|Publication number||US5396057 A|
|Application number||US 08/118,379|
|Publication date||Mar 7, 1995|
|Filing date||Sep 8, 1993|
|Priority date||Sep 8, 1993|
|Publication number||08118379, 118379, US 5396057 A, US 5396057A, US-A-5396057, US5396057 A, US5396057A|
|Inventors||Dean L. Weideman|
|Original Assignee||Northrop Grumman Corporation|
|Export Citation||BiBTeX, EndNote, RefMan|
|Patent Citations (11), Referenced by (3), Classifications (12), Legal Events (6)|
|External Links: USPTO, USPTO Assignment, Espacenet|
1. Technical Field
The invention is related to a method of using test equipment for obtaining an optimum focus of an image viewed by an electro-optic sensor system under test.
2. Background Art
Electro-optic sensors such as FLIR sensors (forward looking infrared sensors typically include an infrared detector plane consisting of an array of infrared-detecting diodes in an integrated circuit and an optical system constituting an assembly of lenses and filters for directing light from a field of view onto the array.
It is very important that such devices be accurately characterized upon completion of their manufacture before they are used in the field. Typically, a great investment must be made in post-production test equipment to test electro-optic sensors. Such test equipment measure numerous system parameters such as dynamic range, modulation transfer function, minimum resolvable temperature difference and field of view. Before performing these tests, the operating point of the sensor must be determined. This is done by optimizing the sensor's contrast, brightness and focus relative to some test image viewed by the sensor. Locating best focus is critical to achieving accurate results for tests such as those mentioned above. Best focus is traditionally determined by viewing the video display of a resolution chart in the field of view of the sensor while manually varying the focus of the sensor until the human operator observes that an optimum sharpness has been achieved. This is a subjective process. Determination of best focus by this method may vary from test to test and observer to observer. What is needed is a purely objective way of determining the focal length of an electro-optic sensor under test.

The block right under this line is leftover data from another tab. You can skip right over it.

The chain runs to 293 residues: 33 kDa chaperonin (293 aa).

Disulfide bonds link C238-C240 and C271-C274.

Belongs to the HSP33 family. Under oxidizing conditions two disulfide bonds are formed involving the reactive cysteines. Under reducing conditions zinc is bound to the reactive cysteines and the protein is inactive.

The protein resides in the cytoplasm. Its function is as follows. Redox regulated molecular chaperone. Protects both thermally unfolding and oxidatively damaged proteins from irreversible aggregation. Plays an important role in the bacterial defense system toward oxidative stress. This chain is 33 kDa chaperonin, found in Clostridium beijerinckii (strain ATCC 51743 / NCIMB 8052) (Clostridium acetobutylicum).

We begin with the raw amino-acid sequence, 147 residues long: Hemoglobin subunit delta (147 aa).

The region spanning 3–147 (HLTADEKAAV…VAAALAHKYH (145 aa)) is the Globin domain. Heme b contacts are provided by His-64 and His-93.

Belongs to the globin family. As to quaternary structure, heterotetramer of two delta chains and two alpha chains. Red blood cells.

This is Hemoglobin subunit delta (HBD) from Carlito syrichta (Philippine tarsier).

The invention is a method of testing an electro-optic sensor by making a purely objective determination of the sensor's best focus. The sensor views an image on a target plane at some distance from the sensor. In accordance with the invention, an output image of the sensor under test is recorded at each one of incrementally increasing (or decreasing) focusing control positions or (alternatively) sensor-to-target plane distances. For each such output image, a focusing metric, a parameter which indicates the state or quality of the sensor's focus, is computed from the image using image processing techniques. The focusing metrics of all the images are compared, and the one image with the highest focusing metric is the one most in focus of all the recorded images. The best focus of the sensor is then identified as the focus control position prevailing at the time of recording of the one image. The focusing metric is computed by forming an image vector of ordered pixels in the image, transforming that vector with a Haar matrix to produce a transformed vector, discarding the zero-order (D.C.) element of the transformed vector and then computing the sum of the squares of the remaining elements of the transformed vector.